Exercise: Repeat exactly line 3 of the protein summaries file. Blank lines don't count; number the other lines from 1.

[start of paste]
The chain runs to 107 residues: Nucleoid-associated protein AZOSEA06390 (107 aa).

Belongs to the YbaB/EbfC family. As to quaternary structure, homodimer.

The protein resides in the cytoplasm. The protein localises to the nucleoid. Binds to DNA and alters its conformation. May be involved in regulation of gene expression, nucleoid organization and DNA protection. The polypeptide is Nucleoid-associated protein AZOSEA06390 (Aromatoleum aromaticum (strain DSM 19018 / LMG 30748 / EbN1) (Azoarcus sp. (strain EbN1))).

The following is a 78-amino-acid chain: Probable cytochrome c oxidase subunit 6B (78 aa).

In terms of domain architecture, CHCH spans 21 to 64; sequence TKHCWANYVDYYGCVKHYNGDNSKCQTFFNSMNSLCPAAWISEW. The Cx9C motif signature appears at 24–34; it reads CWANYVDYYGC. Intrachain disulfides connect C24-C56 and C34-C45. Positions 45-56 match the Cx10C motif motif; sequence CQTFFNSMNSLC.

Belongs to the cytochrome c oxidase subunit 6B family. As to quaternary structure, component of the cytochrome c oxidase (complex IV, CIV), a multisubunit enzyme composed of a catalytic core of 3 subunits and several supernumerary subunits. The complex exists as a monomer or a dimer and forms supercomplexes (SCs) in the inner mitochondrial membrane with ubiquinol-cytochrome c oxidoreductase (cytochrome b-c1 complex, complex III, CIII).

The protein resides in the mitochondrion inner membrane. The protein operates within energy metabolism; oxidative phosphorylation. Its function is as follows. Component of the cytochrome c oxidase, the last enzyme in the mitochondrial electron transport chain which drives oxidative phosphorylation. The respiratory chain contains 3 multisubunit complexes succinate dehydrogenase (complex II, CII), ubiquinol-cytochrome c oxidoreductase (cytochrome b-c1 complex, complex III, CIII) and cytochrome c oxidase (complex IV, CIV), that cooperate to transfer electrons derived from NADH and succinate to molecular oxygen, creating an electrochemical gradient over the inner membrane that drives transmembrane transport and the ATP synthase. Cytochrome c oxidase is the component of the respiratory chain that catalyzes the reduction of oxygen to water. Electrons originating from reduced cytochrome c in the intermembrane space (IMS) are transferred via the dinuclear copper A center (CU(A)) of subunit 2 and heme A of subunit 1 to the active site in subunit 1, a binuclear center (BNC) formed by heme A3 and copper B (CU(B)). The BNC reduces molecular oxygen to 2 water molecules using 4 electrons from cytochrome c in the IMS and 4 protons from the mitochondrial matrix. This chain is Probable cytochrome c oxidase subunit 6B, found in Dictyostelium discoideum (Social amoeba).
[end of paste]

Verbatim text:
The protein resides in the cytoplasm. The protein localises to the nucleoid. Binds to DNA and alters its conformation. May be involved in regulation of gene expression, nucleoid organization and DNA protection. The polypeptide is Nucleoid-associated protein AZOSEA06390 (Aromatoleum aromaticum (strain DSM 19018 / LMG 30748 / EbN1) (Azoarcus sp. (strain EbN1))).